>> made quite loudly as to attract as much public opinion and
>> suggestions as possible for what works, what does not & what people
>> would like to see.
>> Something of this magnitude like changing packaging databases and 
>> directory structures and all that involved needs a central place
>> and a clear, clean plan to be developed properly. I personally do
>> not see this list anymore as a proper place to discuss it.
>> packaging@ list request ? so this can all be centralized.
> I agree that it's high time that a freebsd-packaging@ list be
> created. sysinstall has its own list now -- we should have one for
> the packaging software too :).
>> PS: I have been toying with the idea of the directory layout just
>> for spurring thoughts of others. http://bit.ly/aNLhNU but until
>> there is a central place for these things it does not mean much.
> I think that you're adding unnecessary complexity to the overall
> issue. It really doesn't make sense for me to install packages that
> aren't available for my architecture for one (in particular today),
> unless you were thinking of serving up this data on an NFS server,
> but even then it doesn't make sense because almost all of these files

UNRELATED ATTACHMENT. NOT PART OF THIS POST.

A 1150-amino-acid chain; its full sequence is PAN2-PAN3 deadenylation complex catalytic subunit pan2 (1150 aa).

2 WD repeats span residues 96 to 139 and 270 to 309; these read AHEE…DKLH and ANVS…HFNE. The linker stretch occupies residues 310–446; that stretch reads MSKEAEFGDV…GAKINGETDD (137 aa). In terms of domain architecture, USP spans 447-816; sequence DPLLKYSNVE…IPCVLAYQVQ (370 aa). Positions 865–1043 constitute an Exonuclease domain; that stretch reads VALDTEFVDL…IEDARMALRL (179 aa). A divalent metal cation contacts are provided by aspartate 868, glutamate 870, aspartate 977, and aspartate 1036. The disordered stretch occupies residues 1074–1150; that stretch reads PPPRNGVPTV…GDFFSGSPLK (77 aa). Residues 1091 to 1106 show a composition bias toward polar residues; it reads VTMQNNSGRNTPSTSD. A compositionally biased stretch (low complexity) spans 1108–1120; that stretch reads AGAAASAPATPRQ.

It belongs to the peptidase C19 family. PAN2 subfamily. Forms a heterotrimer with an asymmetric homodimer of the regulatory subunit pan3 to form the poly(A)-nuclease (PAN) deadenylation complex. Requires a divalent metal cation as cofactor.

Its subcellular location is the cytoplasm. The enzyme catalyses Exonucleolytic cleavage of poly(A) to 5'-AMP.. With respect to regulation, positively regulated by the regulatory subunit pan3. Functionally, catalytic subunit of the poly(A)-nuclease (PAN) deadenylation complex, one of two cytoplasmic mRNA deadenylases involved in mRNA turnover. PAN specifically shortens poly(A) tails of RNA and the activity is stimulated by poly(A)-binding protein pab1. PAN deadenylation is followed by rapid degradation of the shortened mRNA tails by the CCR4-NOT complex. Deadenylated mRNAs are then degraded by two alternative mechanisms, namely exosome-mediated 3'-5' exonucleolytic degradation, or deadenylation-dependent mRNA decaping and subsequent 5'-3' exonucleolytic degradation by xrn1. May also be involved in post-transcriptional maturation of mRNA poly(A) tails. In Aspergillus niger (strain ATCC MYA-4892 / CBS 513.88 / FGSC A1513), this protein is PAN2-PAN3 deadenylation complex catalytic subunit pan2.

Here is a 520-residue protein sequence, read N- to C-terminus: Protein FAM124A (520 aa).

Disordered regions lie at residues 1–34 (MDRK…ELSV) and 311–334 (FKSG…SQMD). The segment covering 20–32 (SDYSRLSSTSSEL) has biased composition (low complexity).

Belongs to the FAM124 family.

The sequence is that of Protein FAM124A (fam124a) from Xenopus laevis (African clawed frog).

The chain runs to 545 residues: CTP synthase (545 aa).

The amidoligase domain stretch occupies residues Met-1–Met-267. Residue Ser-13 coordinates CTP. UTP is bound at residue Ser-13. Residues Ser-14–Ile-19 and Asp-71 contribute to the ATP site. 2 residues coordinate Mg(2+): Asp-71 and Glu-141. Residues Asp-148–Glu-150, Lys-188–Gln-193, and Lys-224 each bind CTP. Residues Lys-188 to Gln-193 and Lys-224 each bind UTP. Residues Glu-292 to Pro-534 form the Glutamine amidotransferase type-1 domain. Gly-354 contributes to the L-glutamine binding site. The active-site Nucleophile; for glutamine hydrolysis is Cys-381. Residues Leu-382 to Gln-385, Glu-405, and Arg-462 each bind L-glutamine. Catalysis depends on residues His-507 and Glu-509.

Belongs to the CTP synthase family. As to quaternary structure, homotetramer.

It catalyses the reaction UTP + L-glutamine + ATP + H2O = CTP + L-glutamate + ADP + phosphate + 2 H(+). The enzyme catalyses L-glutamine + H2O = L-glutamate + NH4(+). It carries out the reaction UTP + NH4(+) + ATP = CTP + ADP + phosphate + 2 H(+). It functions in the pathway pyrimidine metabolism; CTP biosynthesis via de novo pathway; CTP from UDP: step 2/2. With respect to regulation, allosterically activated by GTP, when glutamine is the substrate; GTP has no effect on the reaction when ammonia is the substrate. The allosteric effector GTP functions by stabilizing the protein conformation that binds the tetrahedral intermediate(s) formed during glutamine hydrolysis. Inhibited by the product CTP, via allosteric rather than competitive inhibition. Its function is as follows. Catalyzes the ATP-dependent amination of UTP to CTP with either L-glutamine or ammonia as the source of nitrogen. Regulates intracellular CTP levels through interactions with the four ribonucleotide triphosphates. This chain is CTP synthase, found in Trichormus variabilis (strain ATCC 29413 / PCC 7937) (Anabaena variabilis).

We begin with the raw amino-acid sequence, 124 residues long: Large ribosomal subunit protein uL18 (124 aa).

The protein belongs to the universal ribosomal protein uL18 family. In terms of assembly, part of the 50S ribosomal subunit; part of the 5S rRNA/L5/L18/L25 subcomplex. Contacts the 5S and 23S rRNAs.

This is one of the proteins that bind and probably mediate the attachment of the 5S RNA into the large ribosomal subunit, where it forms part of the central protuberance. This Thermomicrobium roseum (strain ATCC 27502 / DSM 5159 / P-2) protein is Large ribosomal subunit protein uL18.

> are hardcoded to exist at ${LOCALBASE} when built as ports, so
> setting it to another location would be problematic. Other things
> would need to be done before you could get to this stage.

Thinking of not only a bootp server here that serves up or can serve up
a mass amount of different machines it would make it possible for them
to have local-amd64, local-i386 served off to specific machines with
specific package databases. But then again that type of complexity is
probably not needed as a whole but is pretty keen.

Also I was building upon the idea of getting the packages directly out
of the package database root so other information can be collected there
like XML/XSL log files or SQLite databases without a packaging tool
having to explicitly worry about excluding those from being packages.
Merely just serving as a open workspace for other additions. I am
certain there is plenty of other ways to go about this very same thing.

In a case of moving the contents for say from i386 to amd64 you could
blindly copy your whole system over and upgrade it in place while
watching directories disappear from one arch directory and appear in the
correct one for the new machine. But again complex and really how often
does this scenario happen.... edge case, but to say the least still
pretty keen.

> Also, many of the ports installed are prefixed with the package name,
> which is different for multiple ports. Example:
> $ ls /var/db/pkg/python* python-2.6,2/     python26-2.6.5_1/
> python31-3.1.2_1/

This has always bothered me. I strongly believe in not renaming a
package name for the sake of it being just a different version but with
the understanding that in the case of ports we are left with very little
room for naming at this point in order to make binary packaging possible
on a larger scale of ports.

This is sort of why just for package database sake I was thinking of
/var/db/pkg/{packagename}/version/contents as a structure. But this does
not at all take care of building multiple versions of binary packages
from ports which is why I always come back to the idea of a package
containing the arch that its being built for and the binary package